The Olympics lit up our world.
They showed how Britain looks and lives today, warts and all, and celebrated that identity. They showed modern Britain, the place it is rather than the place some would like it to be, can lead the world but in a way that truly respects other people. And hey, we saw all of this thanks to a public sector broadcaster - how very British.
As we get back to normal, perhaps the property industry can learn from these extraordinary 16 days.
Maybe we should be more inclusive and tolerant of new homes just as we have been of our diverse Olympians and those visiting from around the world. I don't just mean NIMBYs should be more tolerant - although they should, of course - but property journalists too.
We hacks love the look of period homes but forget that most people cannot afford the period gems we depict in so many of our pieces: so how about we celebrate new homes?
Perhaps, too, we should acknowledge that some people will always want to rent.
Even if they do so because they cannot afford to buy, as they would wish, it does not mean they are 'throwing money away' as commentators often put it - they are no more throwing money away than are owner-occupiers paying interest to lenders. In both cases, they are paying to live somewhere.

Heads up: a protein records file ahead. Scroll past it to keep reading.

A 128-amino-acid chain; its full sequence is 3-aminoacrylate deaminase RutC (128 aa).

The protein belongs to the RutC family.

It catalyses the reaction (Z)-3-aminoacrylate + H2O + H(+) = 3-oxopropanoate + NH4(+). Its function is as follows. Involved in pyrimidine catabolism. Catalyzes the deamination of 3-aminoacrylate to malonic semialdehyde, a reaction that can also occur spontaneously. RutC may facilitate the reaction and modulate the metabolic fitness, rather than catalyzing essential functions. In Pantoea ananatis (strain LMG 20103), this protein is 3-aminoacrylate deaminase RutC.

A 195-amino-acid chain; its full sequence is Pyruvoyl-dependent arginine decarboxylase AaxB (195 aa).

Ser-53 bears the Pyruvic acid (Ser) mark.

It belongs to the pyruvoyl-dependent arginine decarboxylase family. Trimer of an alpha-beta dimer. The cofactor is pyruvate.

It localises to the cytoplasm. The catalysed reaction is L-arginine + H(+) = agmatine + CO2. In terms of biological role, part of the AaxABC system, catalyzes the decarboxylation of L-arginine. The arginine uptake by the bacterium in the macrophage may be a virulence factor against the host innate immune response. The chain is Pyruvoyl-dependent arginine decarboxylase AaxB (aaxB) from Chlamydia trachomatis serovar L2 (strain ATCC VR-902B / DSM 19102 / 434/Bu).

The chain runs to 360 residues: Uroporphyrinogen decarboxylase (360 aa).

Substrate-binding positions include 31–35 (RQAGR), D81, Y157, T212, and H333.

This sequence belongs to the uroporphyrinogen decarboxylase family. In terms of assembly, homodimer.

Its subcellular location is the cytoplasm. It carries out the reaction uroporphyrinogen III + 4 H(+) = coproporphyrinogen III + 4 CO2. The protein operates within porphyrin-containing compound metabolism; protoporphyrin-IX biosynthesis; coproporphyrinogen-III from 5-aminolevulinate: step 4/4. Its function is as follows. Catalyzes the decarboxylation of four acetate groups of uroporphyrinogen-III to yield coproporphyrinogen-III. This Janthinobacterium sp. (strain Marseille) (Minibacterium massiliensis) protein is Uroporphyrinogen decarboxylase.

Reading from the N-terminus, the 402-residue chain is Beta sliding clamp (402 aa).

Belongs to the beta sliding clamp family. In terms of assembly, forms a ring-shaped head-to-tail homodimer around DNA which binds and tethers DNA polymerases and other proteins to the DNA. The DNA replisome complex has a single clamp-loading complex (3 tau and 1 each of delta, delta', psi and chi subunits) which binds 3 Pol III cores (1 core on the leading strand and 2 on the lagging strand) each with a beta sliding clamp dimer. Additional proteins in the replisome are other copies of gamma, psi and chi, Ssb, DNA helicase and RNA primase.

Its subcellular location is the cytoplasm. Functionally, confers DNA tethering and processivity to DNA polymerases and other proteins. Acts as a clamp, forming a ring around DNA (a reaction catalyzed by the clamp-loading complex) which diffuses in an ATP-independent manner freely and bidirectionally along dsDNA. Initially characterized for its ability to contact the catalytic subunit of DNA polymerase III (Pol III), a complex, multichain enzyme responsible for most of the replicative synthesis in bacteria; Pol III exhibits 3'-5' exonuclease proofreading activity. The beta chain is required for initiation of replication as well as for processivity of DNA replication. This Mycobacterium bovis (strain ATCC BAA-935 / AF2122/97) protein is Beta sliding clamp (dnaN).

This might be the time, too, for developers to be less snobby about social housing.
British gold medallists came from elite backgrounds and humble ones and the nation celebrated them equally. Perhaps the property equivalent would be to pepper-pot social housing in a scheme rather than relegate it to some back-of-the-development second rate block as still happens too often.
In other words, perhaps London 2012 will leave behind a change of mood and greater understanding - a 'Diana moment' which changes a country far beyond the event itself.
Is that unlikely in a hard-nosed business like property?
Perhaps. But three weeks ago who would have thought Britain would be as open, international and efficient as we have been at organising and winning at the Olympics?
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